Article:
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Parliament amends Prime Minister's question time

By Nicholas Wassajja

Added 20th July 2017 12:58 PM

The Prime Minister spends around 45 minutes answering questions on a host of issues from MPs

Parliament amends Prime Minister's question time

Government chief whip brought the proposal to the floor of Parliament. Photo by Miriam Namutebi

The Prime Minister spends around 45 minutes answering questions on a host of issues from MPs

Parliament has made adjustments to the weekly Prime Minister's question time (PMQ) session that has been taking place every Wednesday at 3pm, when the house is sitting.

The proposal to change the protracted session from Wednesday to Thursday, 4pm every week was brought to the fore by the Government Chief Whip, Ruth Nankabirwa.

She argued: "the Head of State chose Wednesday for the cabinet meetings at State House in Entebbe which is why most ministers miss the question time. Sometimes the Prime Minister also comes in very late because of the traffic jam on the road, that's why I think we should change to make it an effective session."

The MPs on Wednesday were making amendments to the House Rules of Procedure that contain the PMQ in Rule 34(1). PMQ is a session akin to that of the UK Parliament in which the Prime Minister spends around 45 minutes answering questions on a host of issues from MPs.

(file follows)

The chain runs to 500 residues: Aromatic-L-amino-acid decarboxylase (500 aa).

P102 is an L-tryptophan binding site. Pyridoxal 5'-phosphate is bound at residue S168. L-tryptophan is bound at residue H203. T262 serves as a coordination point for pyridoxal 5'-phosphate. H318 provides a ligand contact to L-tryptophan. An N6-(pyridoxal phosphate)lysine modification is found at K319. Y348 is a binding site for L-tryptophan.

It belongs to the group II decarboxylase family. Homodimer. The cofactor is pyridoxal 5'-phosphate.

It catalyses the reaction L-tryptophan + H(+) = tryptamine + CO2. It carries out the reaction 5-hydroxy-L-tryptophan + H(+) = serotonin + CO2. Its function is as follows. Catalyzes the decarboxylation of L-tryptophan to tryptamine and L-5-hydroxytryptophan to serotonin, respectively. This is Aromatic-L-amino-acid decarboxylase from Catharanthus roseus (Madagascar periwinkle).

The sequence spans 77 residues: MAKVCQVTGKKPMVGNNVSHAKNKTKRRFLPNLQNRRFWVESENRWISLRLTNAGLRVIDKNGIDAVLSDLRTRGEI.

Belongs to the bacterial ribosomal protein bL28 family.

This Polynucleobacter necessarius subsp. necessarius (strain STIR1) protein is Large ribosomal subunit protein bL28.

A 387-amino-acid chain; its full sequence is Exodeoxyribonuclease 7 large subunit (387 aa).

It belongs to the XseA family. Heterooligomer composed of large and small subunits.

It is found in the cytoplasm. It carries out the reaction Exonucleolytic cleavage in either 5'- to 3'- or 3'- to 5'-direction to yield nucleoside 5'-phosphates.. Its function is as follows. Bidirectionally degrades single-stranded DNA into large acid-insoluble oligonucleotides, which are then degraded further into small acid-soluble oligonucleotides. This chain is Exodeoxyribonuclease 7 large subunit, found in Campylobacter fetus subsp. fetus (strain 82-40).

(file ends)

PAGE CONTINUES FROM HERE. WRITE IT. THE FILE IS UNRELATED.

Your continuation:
Although Nankabirwa's justification for the amendment sailed through, it did, but with some mild objection from Ssemujju Nganda (Kira Municipality) who wondered why cabinet meetings are held in Entebbe at the State House yet space for the President's Office and the Cabinet library near Parliament can be utilized.

"The justification is not convincing. We allocate a lot of money for the president's office space here in Kampala but he takes you all the way to his residence which hampers business in terms of traffic jam. Why don't you use the spaces nearby like the cabinet library? Imagine he decides cabinet sits in Kwakitura or Masaka state lodge!" Ssemujju ranted.

Anthony Okello (Kioga County) suggested that Rule 34(5) that allows the Leader of Opposition (LoP) chance to cement the session with round up questions be amended to provide a fixed time frame like the back bench lawmakers but this was shot down at presentation.

The amendment comes in the wake of drums for reforms on the style of PMQ that is characterized by long blurry questions that often draw blurry responses which ignites barracking, stretching the sessions beyond the 45 minutes provided by the Rules of Procedure.

With a large intake of new MPs, PMQ is often turned into a speech moment colored with preambles that the leadership at Parliament continues struggle to make the moment as lively and relevant as possible.

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